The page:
Sony 24-70mm f2.8 G Master Lens
This is a real world account of my experience with the Sony 24-70mm F2.8 GM (G-Master) lens, Sony’s flagship mid focal range zoom lens. While some aspects of lens performance can be determined right out of the box, others take time to uncover through use in the field on actual projects. I will update this as I discover any new details. For up to date pricing and product availability I recommend checking both Amazon and B&H Photo.
24-70mm is probably the most popular mid-focal range zoom lens across every camera platform, and this is Sony’s flagship top dog in that category. The lens itself is well built, big, and very heavy! My first reaction to this lens was ‘wow this thing is huge’ (insert crass joke here). The lens has a filter diameter of 82mm which is comparatively large. Ergonomically the lens feels very heavy on the front of the little Sony A7R III body. Using an extended battery grip can alleviate this and is something I would recommend if you are shooting all day long, for travel however, I like to keep the camera in its smaller configuration. Optically this lens is incredible, and rivals any other pro lens in this category that I have ever used including Nikon and Canon’s top 24-70mm offerings.
Very sharp at all apertures including f2.8
Solid build quality
Super fast focussing when used on Sony A7R III or A9
24-70mm covers a very usable focal range
Heavy and big (but not as huge as some of Canon’s new EOS R lenses)
Strange optical artifacts when shooting straight into the sun (see below)
Lack of external information — no focal distance gauges or f-stop information means this is truly an electronic lens
Focus by wire can be a bit odd for those used to mechanical lens focus
Premium G Master Series Mid-range telephoto prime
Sony Nano AR Coating to eliminate flare and ghosting
Circular 9-blade aperture for beautiful defocus effects
Direct Drive SSM for quiet, highly precise focus lens control
Dust and moisture resistant design
Focal Length:24 to 70mm
Camera Mount Type: Sony E-Mount
Compatibility: 35mm Full-Frame Digital Sensor
Angle of View: 84° to 34°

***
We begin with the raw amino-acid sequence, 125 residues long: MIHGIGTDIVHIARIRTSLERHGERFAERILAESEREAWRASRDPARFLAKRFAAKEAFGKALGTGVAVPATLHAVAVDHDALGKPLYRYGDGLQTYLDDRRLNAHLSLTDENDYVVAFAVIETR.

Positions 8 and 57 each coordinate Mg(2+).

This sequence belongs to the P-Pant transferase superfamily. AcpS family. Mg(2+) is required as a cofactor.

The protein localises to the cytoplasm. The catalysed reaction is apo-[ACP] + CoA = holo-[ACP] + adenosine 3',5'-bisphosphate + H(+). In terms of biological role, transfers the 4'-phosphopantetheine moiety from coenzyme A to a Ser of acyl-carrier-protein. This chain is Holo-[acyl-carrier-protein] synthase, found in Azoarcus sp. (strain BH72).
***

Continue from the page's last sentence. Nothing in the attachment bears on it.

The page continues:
Minimum Focus Distance: 1.25' / 38 cm
Maximum Reproduction Ratio:1:4.17
Optical Design: 18 Elements in 13 Groups
Diaphragm: 9 Blades, Rounded
Filter Thread: 82 mm
Dimensions: (DxL)3.45 x 5.35" / 87.6 x 136 mm
Weight: 1.95 lb / 886 g
Autofocus and Focus By Wire
The autofocus on this lens paired with the Sony A7R III and the A9 is super fast. Some of the best autofocus performance I have ever seen. I have never relied on autofocus until now as this is very very good. This lens is entirely electronic when it comes to focus, which is one of the advantages to newer mirrorless systems, but the focus by wire feeling is entirely different than what I am used to when focussing manually. This isn’t a deal breaker, but it is something to consider. Also, the EVF (viewfinder) on the Sony cameras is very good, but I think it might lack something on a truly optical viewfinder found in a mirrorless; however, the other advantages of the mirrorless system outweigh any minor gripes about viewfinders and strange focus feels.
The bokeh on this camera is very good. Kai Wong, notorious bokeh addict, says otherwise, but I find the bokeh on this camera to be very pleasing. Yes, there are some other lenses that do it better, but I am happy with the results I am getting with this lens — particularly when the subject is close to the camera on the 50-70mm end of the lens.
This lens can produce sunstars in the right circumstance. Ken Rockwell, a noted and highly technical camera reviewer says otherwise, but I have found the sunstars on this lens to be quite good. You need to work at it a bit to find the right angle to create them, but otherwise this lens produces pro level sunstars particularly when stopped down in the f11-f22 range.
This lens has a healthy amount of distortion at all focal lengths. This isn’t uncommon with zoom lenses, but it is easily fixed. In Lightroom select the automatic lens correction function and it will take care of this for you.
This is a minor problem in the big scheme of things, but something to take note of. Sometimes when shooting straight into the light, a strange artifact is present in the photo. Unlike ghosting and light rays, this is clearly an electronic aberration. It’s almost like light is reflecting on the sensor and showing the circuit board on the final image. I don’t know how else to explain it, but that’s how it seems. See for yourself in the image below. The workaround seems to be to consciously be aware of this and frame the light to avoid this, much like positioning light rays within the photo.
While not without its shortcomings, the Sony 24-70 F2.8 GM is an exceptional mid-range zoom lens. In the Sony lineup you can’t do any better, and while certain primes will serve the job better, as an all around lens this is probably the first one you should add to your kit. The steep price tag is something to grapple with, but if you have the budget for it, you won’t be disappointed with this lens.